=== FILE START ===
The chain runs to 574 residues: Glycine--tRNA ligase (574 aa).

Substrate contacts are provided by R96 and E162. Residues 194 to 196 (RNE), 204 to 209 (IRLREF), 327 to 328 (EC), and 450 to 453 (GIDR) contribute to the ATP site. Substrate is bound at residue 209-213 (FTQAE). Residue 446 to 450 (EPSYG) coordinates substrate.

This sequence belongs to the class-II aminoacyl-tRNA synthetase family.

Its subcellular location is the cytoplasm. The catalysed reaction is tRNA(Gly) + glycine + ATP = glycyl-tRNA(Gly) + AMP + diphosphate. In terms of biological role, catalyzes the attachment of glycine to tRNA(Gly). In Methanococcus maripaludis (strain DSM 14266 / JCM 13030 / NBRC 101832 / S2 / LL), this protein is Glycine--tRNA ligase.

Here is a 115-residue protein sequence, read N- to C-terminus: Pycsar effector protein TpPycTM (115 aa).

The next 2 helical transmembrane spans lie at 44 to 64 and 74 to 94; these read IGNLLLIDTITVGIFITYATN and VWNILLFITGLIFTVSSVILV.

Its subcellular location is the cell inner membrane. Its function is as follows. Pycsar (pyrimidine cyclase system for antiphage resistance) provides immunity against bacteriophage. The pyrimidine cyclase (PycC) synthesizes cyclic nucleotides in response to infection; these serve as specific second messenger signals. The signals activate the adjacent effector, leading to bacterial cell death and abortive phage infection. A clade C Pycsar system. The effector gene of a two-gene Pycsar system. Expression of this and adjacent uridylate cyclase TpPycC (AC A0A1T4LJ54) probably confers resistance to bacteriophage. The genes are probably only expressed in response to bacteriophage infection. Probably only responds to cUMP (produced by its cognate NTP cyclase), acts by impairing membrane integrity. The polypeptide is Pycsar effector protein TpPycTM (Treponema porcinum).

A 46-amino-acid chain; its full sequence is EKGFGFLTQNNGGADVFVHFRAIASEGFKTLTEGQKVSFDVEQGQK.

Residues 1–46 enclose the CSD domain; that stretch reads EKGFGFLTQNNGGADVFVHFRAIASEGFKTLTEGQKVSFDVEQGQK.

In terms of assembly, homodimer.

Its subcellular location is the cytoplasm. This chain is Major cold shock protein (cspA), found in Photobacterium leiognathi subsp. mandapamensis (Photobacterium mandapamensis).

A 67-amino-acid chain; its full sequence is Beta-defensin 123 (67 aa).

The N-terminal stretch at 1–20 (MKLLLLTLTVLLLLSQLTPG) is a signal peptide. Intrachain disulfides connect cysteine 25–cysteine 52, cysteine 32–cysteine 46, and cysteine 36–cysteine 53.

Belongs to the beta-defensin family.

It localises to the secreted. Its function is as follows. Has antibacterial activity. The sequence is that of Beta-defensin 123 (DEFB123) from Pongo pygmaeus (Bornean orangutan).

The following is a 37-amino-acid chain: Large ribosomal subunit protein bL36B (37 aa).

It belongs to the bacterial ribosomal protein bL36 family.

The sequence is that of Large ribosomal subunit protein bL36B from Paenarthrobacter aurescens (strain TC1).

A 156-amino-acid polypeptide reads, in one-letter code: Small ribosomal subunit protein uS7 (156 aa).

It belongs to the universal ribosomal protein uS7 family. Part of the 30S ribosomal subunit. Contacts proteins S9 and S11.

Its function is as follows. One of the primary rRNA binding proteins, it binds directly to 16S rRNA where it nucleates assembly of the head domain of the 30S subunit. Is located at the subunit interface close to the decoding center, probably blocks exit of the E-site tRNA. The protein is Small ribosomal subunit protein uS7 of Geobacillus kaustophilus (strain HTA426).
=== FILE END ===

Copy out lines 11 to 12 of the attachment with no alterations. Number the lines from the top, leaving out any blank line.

Its subcellular location is the cytoplasm. This chain is Major cold shock protein (cspA), found in Photobacterium leiognathi subsp. mandapamensis (Photobacterium mandapamensis).

A 67-amino-acid chain; its full sequence is Beta-defensin 123 (67 aa).